Organizing kitchen cupboards makes your kitchen easier to use. It can also help reduce clutter on your countertops since you’ll have more space to put away things.
Although you can jump right into organizing kitchen cupboards, this is Day 4 of a free total home organizing program. Here is the entire series overview if you’d like to start from Day 1.
Every day’s mission has four parts to it. We refer to the process as ROCKing our home, so it’s easy to remember the steps.
Organize What’s Left
Clean the Space
Keep on Track
Want to hang out online with others working their way through this series? Join our Do Home Better group on Facebook!
How to Organize Kitchen Cupboards
We started with the entryway and coat closet, two areas that others see first when they visit our homes. We also organized the dining room, a place often used by both guests and family members.
Now we’re moving on to spots that how usable your home is for you.
Organized Cupboards are More Efficient
Disorganized and cluttered kitchen cupboards are a problem even if you don’t cook often. Opened food packages attract pests like ants and pantry moths. Expired foods pose safety risks and represent wasted money.
Organizing cupboards in a small kitchen is crucial to using your kitchen efficiently. You’re already short on storage space, so using every inch of space is a must. Even larger kitchens need organized cupboards, though.
Being able to find what you need when you need it, without having to pull lots of other stuff out of the cabinet, makes cooking more pleasant and keeps your kitchen looking tidy.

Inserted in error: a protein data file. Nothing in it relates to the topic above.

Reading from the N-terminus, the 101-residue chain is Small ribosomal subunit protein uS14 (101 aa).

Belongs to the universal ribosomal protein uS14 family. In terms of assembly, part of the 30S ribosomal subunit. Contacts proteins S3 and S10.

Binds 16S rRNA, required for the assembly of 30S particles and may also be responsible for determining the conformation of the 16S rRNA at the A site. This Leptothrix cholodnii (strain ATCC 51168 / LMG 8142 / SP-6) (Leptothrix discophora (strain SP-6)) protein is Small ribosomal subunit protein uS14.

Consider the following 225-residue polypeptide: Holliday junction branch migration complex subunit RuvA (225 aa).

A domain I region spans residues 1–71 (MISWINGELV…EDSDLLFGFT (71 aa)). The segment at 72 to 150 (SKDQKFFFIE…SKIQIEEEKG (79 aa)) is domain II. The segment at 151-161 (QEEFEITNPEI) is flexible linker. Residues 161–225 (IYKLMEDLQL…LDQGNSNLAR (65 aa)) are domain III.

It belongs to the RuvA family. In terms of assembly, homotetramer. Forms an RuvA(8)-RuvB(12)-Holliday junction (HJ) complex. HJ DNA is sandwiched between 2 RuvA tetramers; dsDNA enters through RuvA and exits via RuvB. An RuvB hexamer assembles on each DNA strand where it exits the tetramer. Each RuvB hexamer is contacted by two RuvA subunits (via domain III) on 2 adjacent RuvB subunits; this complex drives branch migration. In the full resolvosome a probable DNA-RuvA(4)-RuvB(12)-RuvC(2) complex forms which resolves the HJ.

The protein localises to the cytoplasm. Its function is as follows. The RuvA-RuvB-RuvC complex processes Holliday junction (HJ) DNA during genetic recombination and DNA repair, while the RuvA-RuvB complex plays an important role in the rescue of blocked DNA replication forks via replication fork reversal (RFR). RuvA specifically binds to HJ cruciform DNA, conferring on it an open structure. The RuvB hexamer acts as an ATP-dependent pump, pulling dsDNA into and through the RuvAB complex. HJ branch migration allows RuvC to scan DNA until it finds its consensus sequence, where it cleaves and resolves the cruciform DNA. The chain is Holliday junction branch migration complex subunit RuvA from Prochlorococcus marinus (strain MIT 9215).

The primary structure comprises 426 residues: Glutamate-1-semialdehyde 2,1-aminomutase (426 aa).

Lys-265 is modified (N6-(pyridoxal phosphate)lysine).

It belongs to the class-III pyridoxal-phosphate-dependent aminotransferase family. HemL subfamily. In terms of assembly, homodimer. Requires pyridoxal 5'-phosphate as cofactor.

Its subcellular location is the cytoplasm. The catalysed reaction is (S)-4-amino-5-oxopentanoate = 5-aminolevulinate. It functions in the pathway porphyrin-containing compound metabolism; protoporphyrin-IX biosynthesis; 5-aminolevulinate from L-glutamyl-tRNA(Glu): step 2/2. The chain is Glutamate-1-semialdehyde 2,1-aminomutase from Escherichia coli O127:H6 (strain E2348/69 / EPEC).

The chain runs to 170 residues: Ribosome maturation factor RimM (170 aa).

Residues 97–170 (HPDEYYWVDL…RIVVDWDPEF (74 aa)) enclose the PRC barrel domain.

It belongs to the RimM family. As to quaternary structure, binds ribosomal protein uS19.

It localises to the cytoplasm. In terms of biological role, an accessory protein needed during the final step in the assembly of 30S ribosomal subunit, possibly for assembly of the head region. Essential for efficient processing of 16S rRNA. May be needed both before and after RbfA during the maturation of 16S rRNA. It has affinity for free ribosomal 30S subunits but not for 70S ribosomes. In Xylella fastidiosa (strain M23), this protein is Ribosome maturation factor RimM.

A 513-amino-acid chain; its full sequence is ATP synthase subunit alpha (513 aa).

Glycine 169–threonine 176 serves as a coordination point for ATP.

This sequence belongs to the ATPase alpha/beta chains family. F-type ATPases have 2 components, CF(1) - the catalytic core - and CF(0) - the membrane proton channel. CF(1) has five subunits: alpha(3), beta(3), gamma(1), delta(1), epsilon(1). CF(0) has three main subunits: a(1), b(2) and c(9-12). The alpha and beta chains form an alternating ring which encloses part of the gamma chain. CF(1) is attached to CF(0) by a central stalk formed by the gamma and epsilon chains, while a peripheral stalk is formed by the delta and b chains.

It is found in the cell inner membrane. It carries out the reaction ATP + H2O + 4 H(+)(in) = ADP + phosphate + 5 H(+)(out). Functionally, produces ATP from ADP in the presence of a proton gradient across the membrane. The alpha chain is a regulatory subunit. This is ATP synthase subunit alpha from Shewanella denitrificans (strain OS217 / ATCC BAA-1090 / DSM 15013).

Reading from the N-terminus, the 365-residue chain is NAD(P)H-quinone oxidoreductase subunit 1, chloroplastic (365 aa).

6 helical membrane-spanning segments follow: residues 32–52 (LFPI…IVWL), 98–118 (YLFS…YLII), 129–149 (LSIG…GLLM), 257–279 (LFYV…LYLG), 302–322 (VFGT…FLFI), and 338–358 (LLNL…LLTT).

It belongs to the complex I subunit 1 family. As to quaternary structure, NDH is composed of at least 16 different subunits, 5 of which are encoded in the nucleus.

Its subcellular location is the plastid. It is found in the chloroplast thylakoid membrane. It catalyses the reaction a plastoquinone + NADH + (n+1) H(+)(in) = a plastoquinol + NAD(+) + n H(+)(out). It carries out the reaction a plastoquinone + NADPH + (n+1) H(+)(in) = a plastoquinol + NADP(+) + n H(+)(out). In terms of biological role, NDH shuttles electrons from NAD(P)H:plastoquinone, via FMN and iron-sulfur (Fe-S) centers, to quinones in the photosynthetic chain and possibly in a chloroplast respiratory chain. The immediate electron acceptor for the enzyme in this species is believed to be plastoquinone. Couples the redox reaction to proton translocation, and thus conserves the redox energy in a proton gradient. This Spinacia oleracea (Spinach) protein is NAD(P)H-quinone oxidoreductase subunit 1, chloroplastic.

Removing Clutter from Kitchen Cupboards
Removing everything from your cupboards and cabinets at once might not be practical if you have a small kitchen. So, the first step in organizing kitchen cupboards is to go through each one at a time and be ruthless as you purge clutter.
Throw away these things:
- Obvious trash
- Anything that’s broken
- Expired canned goods
- Stale spices (if they don’t smell strong, they’re stale)
- Containers without lids
- Chipped drinkware
- Permanently stained towels or potholders
Think of Donating as Re-Homing
Some things your family doesn’t use may still be in good shape. Don’t throw those things away! In fact, you may find decluttering and parting with unwanted items is a lot easier if you think of it as re-homing stuff.
You know the saying: “One person’s trash is another person’s treasure.” It’s true of kitchen goods, too.
So, if you’re on the fence about getting rid of something or continuing to make space for it in your kitchen cupboards, remember there is someone out there who’d be glad to have it.
Yep, there’s even someone with severe arthritis who’d be glad to have the banana slicer you received as a gag gift.
Examples of Things to Re-Home
- Big Dutch ovens or casserole dishes when you have a small family.
- Flour sifters, pie weights, frosting bags, and piping tips if you don’t bake.
- That air-fryer which didn’t live up to the hype.
- Your Instant Pot if you’re too afraid to use it.
- The smoothie maker that wakes up everyone in your home.
- The indoor grill that leaves your kitchen splattered in smoky grease.
- The “good china” you inherited but think is tacky.
- Extra coffee or tea mugs that you never need to use.
- Canned or boxed foods your family will not eat.*
*Please don’t throw good food away. Take it to a local food bank or share with a neighbor!
While you’re at it, get rid of anything you simply don’t enjoy using. It is YOUR kitchen and YOUR home. Why fill it with stuff you’ve got to maintain, clean, and move around but get no enjoyment from?
What to Do with Your Discards
Now, I am not encouraging you to put everything in the trash. If something is in good, working condition, box it up and move it to the trunk of your car. Next time you’re out, take the box to your local charity.
Or list it on eBay or Craigslist if you want to make some money. But do it today so the stuff sitting around continuing to clutter your home.
Organizing Kitchen Cupboards
The key to knowing how to organize kitchen cupboards is first thinking about how you use your kitchen. Someone who cooks often will want pots, pans, and utensils within easy reach. Someone who mostly uses their kitchen to make coffee and occasionally reheat a frozen meal will have a different priority.
That said, here are some principles to keep in mind when organizing kitchen cupboards.